Yet another object of the invention is to provide a simple passive system that is operable to automatically adjust for large variations in the particle-accelerating magnet fields applied to a vacuum chamber, whereby coils coupled by transformer action to that field are connected to effectively energize correction windings mounted on the vacuum chamber, thereby to cause the correction windings to substantially eliminate undesired magnetic fields produced by eddy currents induced in the walls of the vacuum chamber.
Additional objects and advantages of the invention will become apparent from the description of it contained herein.
In a preferred arrangement of the method of the invention correction coils are mounted on the outer surfaces of a particle accelerator vacuum chamber and those coils are series connected with secondary coils which are energized by transformer action by variations in the accelerator magnetic field used to position or confine particles in their orbits through the vacuum chamber. Means are provided for adjusting the current in the series circuit in order to cause the current induced in the secondary coils to substantially correct undesired magnetic fields that are produced by eddy currents induced in the walls of the vacuum chamber when the particle accelerating magnets are rapidly cycled.
FIG. 1 is a schematic side plan view, in cross-section along the vertical central axis of a vacuum chamber on which three correction coils are mounted on its top surface, and another three correction coils are mounted on the bottom surface thereof, to provide a reduction in eddy-current-induced aberrations in the magnetic flux generated within the chamber by associated particle beam-positioning magnets, according to the method of the present invention.
FIG. 2 is a schematic side plan view, in cross section along the vertical central axis of the left upper quadrant of a vacuum chamber such as that shown in FIG. 1, wherein a particle beam-positioning electro-magnet pole is shown positioned in operating relationship above the vacuum chamber, and wherein a large number of hypothetical electric current elements, each illustrated by a small square, are arranged to define a pattern corresponding to the shape of the upper right quadrant of the vacuum chamber. The squares are used for a computer simulation of the current carrying surface of the vacuum chamber, thereby to facilitate a determination of optimum positions for mounting correction windings on the upper surface of the vacuum chamber, according to the method of the invention.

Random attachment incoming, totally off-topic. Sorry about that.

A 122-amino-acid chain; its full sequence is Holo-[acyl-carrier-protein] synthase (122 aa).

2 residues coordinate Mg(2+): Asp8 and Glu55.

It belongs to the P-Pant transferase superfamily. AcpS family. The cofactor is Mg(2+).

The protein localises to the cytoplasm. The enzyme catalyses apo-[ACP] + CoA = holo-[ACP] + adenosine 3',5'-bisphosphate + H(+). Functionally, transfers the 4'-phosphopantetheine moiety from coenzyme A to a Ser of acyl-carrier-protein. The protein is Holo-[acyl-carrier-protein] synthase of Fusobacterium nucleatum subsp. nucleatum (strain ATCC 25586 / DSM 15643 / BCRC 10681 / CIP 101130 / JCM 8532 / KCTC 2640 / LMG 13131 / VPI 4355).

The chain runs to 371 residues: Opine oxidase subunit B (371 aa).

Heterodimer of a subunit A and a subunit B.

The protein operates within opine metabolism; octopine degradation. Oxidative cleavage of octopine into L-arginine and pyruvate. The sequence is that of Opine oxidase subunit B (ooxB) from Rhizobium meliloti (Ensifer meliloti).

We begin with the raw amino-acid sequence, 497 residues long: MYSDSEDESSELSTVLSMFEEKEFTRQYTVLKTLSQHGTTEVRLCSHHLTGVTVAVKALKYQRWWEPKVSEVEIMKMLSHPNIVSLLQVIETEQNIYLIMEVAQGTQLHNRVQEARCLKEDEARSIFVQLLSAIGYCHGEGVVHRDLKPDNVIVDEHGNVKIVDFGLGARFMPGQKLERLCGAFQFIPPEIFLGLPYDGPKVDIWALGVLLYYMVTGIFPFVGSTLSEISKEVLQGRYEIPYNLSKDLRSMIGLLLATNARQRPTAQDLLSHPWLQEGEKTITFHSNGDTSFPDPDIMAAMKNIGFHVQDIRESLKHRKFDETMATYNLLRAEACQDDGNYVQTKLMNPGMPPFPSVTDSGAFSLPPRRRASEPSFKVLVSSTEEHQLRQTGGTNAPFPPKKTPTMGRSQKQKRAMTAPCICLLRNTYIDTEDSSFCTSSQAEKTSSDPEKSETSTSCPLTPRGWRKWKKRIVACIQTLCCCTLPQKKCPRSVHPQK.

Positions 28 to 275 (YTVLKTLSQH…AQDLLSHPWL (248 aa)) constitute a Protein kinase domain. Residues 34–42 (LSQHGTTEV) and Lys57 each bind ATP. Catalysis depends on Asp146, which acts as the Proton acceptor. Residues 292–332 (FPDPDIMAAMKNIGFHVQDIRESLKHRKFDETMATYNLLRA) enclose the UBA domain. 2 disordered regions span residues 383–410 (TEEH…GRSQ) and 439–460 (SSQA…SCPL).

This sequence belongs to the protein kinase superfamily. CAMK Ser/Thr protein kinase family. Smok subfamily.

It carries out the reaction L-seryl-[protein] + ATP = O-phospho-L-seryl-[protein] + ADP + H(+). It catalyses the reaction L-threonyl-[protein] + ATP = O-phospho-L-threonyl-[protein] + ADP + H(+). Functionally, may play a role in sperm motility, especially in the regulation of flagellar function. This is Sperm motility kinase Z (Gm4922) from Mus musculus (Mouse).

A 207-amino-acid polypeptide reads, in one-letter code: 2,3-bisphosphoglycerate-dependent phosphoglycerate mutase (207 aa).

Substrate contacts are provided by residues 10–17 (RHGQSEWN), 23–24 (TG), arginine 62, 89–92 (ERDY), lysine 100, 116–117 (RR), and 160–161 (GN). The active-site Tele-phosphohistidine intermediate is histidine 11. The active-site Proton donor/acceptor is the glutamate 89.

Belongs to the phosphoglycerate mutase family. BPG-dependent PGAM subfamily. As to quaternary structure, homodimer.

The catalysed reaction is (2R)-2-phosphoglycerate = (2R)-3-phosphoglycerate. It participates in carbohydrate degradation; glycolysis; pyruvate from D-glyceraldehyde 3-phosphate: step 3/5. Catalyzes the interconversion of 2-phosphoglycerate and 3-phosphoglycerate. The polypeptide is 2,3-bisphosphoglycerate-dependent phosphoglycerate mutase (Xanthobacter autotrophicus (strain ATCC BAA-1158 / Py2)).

FIG. 3 is a schematic circuit diagram of an eddy current self-correction circuit that is used, according to the method of the present invention, to energize the correction windings illustrated in FIGS. 1 and 2. The circuit utilizes transformer action resulting from positioning the secondary coils of the circuit in inductive relationship with one of the charged particle beam-positioning magnets associated with the vacuum chamber.
FIG. 4 is a graph that shows a large radial variation in eddy current on the horizontal mid-plane of a vacuum chamber such as that illustrated in FIG. 1, with the illustrated hyperbolic-like curve showing the vacuum chamber operated without the correction windings of the invention being energized, while the generally flat curve shows the results of operating the vacuum chamber with the self-correction windings being energized according to the method of the invention.